Some evaluation functions in games are not mechanically determined by the game state but can be influenced by the wills of players. This makes the results Player Decided Results and adds a level of player control to games that can be used to penalize leaders, oppress minorities, or ensure fair distributions depending on the current game situation and what influence different players have.
Example: In tabletop roleplaying games, the ultimate decision maker is one of the players, the Game Master. In some more freeform, storytelling-oriented roleplaying games, such as White Wolf's World of Darkness series, the other players are more or less responsible for the story progression.
Example: All children's games without a specific game facilitator, such as Hide & Seek and Tag, rely on the players themselves maintaining the game state, and in case of disputes, deciding the results for themselves.
Example: Other players can vote to kick off and even ban players who behave badly in many online first-person shooters.
The rules for making the decisions can be within the game system, influenced by the game system, or outside the game system. Player Decided Results where the rules are within the game system usually involve voting, or other types of Bidding, between the players about the possible results, and the result is decided from a set defined by the game system itself. If these situations are frequent, the players have a tendency to form Alliances to increase their Perceived Chance to Succeed. This can, in some situations, also lead to Delayed Reciprocity between the players. When agreements regarding Player Decided Results are secret from other players, they can be used to create Secret Alliances.
When Player Decided Results are influenced by the game system, the players, or usually the Game Master, can cancel the result generated by the game system. This is quite common in tabletop roleplaying games where the Game Master can, for example, veto the results of a combat system to maintain the Narrative Structure and Tension. The last category, where the rules for the decisions are outside the game system, contains games that are part game and part other form of entertainment. Freeform games based on Storytelling do not necessarily have specific rules for determining the results of most of the player actions, and the players themselves are wholly responsible for making the decisions. Especially the last two categories can have a negative effect on Predictable Consequences.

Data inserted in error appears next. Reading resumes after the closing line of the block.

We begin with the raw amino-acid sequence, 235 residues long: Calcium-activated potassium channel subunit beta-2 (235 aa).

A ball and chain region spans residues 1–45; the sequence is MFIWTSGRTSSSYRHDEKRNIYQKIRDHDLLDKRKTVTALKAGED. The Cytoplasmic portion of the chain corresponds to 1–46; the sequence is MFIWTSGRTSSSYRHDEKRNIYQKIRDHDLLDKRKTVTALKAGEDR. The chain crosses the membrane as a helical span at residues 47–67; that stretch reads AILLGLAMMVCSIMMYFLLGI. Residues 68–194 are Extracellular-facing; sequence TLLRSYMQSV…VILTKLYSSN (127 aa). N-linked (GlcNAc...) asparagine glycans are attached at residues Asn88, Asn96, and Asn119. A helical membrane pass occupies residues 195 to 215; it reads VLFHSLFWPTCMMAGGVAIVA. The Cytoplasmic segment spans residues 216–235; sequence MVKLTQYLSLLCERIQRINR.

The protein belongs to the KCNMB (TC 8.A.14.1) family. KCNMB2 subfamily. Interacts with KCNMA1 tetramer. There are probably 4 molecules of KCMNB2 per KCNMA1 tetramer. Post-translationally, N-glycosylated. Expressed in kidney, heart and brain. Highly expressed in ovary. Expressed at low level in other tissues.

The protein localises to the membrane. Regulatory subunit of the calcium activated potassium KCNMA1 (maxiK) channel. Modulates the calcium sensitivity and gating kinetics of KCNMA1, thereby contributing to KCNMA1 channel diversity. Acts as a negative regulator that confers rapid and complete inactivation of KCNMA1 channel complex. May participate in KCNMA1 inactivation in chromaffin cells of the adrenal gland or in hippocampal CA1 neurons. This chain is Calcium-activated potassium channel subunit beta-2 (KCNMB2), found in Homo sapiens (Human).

A special case of Player Decided Results is the Player-Decided Distribution of Rewards & Penalties. Games where the players have active parts in maintaining the game state, as in Self-Facilitated Games and games that allow Player Constructed Worlds, naturally involve Player Decided Results.
Player Decided Results give players a concrete form of Empowerment within the game. Players who have the power to make the decisions about the results, such as Game Masters, naturally have a strong and correct Perceived Chance to Succeed as they themselves determine these chances. The thing gets complicated, however, if the Player Decided Results are Collaborative Actions where more that one player is involved in making the decisions. Even a simple vote to kick off a player from an online game might involve intense Negotiations between the players to influence the decisions. Games allowing Player Decided Results usually have at least a tendency towards Social Interaction between the players during the game. For example, Player Decided Results can have Balancing Effects that ensure Player Balance if no player has sole decision powers but can also enable Betrayal. The uncertainty of what result players may choose gives players in games with these kinds of results Limited Planning Ability. Social Organizations with at least somewhat stable hierarchies of power necessarily involve Player Decided Results as players with higher Social Status can give commands to lower ranking players.
Player Decided Results are often not useful in games with Team Balance, since the most likely result is that players make the predictable choices of supporting their teams, making the results merely depend on the number of players in each team. However, the pattern can become interesting in games with more than two teams or where players have different amounts of influence or motivations for Betrayal.
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